Im Focus: RAVAN CubeSat measures Earth's outgoing energy

An experimental small satellite has successfully collected and delivered data on a key measurement for predicting changes in Earth's climate.

The Radiometer Assessment using Vertically Aligned Nanotubes (RAVAN) CubeSat was launched into low-Earth orbit on Nov. 11, 2016, in order to test new...

Im Focus: Scientists shine new light on the “other high temperature superconductor”

A study led by scientists of the Max Planck Institute for the Structure and Dynamics of Matter (MPSD) at the Center for Free-Electron Laser Science in Hamburg presents evidence of the coexistence of superconductivity and “charge-density-waves” in compounds of the poorly-studied family of bismuthates. This observation opens up new perspectives for a deeper understanding of the phenomenon of high-temperature superconductivity, a topic which is at the core of condensed matter research since more than 30 years. The paper by Nicoletti et al has been published in the PNAS.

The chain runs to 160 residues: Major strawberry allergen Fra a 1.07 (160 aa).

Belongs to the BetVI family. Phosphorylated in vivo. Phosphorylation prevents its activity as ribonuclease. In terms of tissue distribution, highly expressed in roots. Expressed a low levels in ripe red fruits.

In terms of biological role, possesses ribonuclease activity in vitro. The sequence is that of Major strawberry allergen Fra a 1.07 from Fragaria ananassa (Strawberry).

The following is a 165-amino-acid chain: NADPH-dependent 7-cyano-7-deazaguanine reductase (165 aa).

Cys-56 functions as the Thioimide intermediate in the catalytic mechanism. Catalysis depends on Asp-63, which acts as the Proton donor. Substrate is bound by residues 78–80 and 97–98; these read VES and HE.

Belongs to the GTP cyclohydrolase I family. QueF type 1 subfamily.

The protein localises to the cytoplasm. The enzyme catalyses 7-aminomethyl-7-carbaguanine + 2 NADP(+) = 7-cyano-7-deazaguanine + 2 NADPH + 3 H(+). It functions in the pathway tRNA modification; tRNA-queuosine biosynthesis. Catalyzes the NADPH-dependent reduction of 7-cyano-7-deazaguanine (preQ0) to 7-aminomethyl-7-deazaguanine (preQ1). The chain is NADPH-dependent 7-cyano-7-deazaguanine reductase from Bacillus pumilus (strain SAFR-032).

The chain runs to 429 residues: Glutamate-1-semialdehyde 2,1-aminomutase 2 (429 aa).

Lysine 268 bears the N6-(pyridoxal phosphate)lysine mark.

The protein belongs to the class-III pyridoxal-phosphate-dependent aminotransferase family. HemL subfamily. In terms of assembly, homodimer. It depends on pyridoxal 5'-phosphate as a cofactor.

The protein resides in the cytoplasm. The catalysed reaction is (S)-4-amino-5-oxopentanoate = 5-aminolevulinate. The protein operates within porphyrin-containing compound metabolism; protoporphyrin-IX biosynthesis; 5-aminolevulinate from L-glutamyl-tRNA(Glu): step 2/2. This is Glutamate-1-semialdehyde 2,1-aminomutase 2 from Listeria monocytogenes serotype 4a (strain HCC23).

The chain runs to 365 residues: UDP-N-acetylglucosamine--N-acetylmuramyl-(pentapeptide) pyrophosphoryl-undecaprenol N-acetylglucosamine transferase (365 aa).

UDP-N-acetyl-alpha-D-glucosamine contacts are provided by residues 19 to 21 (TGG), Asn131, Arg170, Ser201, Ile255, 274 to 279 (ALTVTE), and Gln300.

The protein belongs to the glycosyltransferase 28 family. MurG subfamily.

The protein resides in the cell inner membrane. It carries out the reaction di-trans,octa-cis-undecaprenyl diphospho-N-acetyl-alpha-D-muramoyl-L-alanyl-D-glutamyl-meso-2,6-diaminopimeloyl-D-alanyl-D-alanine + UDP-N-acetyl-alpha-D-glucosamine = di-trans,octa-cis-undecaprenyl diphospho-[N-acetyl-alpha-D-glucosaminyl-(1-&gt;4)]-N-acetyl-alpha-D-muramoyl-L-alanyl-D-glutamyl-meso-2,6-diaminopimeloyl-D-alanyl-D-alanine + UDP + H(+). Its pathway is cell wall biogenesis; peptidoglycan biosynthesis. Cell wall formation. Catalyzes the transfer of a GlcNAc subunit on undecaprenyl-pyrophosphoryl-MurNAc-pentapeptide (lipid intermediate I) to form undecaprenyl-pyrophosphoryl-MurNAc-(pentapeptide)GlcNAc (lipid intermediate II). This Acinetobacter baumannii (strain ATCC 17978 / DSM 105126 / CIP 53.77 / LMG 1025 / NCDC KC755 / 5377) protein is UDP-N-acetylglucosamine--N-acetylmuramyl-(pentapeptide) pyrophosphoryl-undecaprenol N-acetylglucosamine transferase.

Since the beginning of the 20th century, superconductivity had been observed in some metals at temperatures only a few degrees above the absolute zero (minus...

All Focus news of the innovation-report >>>

Anzeige

Anzeige

Event News

Call for Papers – ICNFT 2018, 5th International Conference on New Forming Technology

16.08.2017 | Event News

Sustainability is the business model of tomorrow

04.08.2017 | Event News

Clash of Realities 2017: Registration now open. International Conference at TH Köln

26.07.2017 | Event News

 
Latest News

What the world's tiniest 'monster truck' reveals

23.08.2017 | Life Sciences

Treating arthritis with algae

23.08.2017 | Life Sciences

Witnessing turbulent motion in the atmosphere of a distant star

23.08.2017 | Physics and Astronomy

VideoLinks
B2B-VideoLinks
More VideoLinks >>>